The Civil Society Legislative Advocacy Centre (CISLAC) has voiced its deep concerns regarding the Federal Government’s second 2023 Supplementary Budget. Despite the nation’s vulnerable financial situation, CISLAC contends that the government has continued to exhibit a propensity for extravagance, opulence, and inefficiency.
The organization has drawn attention to a disconcerting pattern of maintaining luxurious lifestyles for public officials at the expense of the general public, while Nigeria grapples with widespread poverty and high levels of unemployment. This trend, as per CISLAC, has become deeply entrenched within successive administrations in the Fourth Republic, with a failure to curtail expenses or reduce the extravagant spending of public funds, even in the face of persistent economic challenges, recessions, revenue shortfalls, rising joblessness, and increasing national debt.
Supplementary budgets are traditionally intended to cater to unforeseen expenditures not initially accounted for during budget preparation. Recently, the National Assembly passed a Supplementary Appropriation Act 2023 amounting to over N819 billion (Eight Hundred and Nineteen Billion, Five Hundred Million Naira). However, a second supplementary budget emerged, ostensibly in response to the impact of petrol subsidy removal, aiming to provide additional palliative measures, such as wage awards for public servants and an enhanced cash transfer program for the most vulnerable in society.
CISLAC has raised questions about the utilization of this supplementary budget, expressing concerns about what it refers to as “wasteful, suspicious, and unnecessary expenditure on frivolous items.” Specifically, CISLAC has noted the allocation of N18 billion to the Independent National Electoral Commission (INEC) for conducting off-cycle governorship elections in Bayelsa, Kogi, and Imo States on November 11, 2023. This allocation raises eyebrows since INEC’s Chairman indicated during a Quarterly Civil Society Consultative meeting on October 25, 2023, that these elections were already budgeted for in the 2023 budget, including the General election budget.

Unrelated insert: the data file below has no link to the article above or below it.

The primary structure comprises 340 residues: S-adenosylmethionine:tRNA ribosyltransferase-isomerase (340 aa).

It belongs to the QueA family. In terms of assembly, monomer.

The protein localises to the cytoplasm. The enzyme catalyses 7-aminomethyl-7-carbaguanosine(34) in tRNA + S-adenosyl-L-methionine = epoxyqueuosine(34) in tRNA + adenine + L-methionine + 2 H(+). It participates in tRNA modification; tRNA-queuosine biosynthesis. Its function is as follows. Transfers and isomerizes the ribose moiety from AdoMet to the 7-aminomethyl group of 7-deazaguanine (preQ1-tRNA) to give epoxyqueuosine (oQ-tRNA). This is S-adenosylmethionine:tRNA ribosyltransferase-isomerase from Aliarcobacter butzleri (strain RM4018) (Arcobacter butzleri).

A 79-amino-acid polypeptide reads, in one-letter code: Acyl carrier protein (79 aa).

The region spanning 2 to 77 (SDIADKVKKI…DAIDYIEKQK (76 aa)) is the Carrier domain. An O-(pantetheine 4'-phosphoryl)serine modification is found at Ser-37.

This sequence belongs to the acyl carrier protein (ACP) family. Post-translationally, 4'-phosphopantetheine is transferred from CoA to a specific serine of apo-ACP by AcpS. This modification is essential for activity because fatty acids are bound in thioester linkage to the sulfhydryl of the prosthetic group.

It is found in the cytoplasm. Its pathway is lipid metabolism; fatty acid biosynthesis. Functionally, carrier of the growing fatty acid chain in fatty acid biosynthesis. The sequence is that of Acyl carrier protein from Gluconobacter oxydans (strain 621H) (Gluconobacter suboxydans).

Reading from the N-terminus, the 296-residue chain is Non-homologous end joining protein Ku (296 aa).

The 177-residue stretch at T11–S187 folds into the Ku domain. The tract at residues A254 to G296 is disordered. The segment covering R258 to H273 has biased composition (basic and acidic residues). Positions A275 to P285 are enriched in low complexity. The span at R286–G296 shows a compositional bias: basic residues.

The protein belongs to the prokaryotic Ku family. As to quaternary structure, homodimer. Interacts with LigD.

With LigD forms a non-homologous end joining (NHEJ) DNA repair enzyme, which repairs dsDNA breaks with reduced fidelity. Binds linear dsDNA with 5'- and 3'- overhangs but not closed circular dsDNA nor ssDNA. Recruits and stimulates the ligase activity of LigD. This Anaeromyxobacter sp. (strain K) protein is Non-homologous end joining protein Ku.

The organization has criticized the shift in focus of palliatives from addressing the cost of living challenges faced by the majority of Nigerians to the legislative and executive arms of government, which are considered the most privileged. CISLAC poses a series of crucial questions, such as the rationale for forgoing trillions to sustain subsidies, approving N2.8 trillion for questionable purposes, and the relevance of such expenditures in the context of Nigeria’s pressing economic needs.
CISLAC also questions the wisdom of borrowing for what it sees as frivolous expenses, given the nation’s significant debt burden. The organization deems it insensitive and irresponsible to allocate funds for luxury vehicles for the State House and the unconstitutional Office of the First Lady, among other frivolous items.
In conclusion, CISLAC emphasizes the importance of responsible government budgeting, which should efficiently allocate resources to achieve economic and social objectives while maintaining a sound fiscal position. The organization calls for public engagement and increased transparency in the budget process to ensure that expenditures are directed toward job creation, economic growth, revenue enhancement, and the reduction of the national debt burden.
CISLAC’s Executive Director, Auwal Ibrahim Musa (Rafsanjani), has underscored the critical need for substantial cost-cutting measures, asset privatization, infrastructure development, poverty-alleviation initiatives, and actions that generate employment opportunities.
The organization has called upon President Tinubu and the National Assembly to shift their focus from wasteful spending to addressing the urgent priorities of the nation.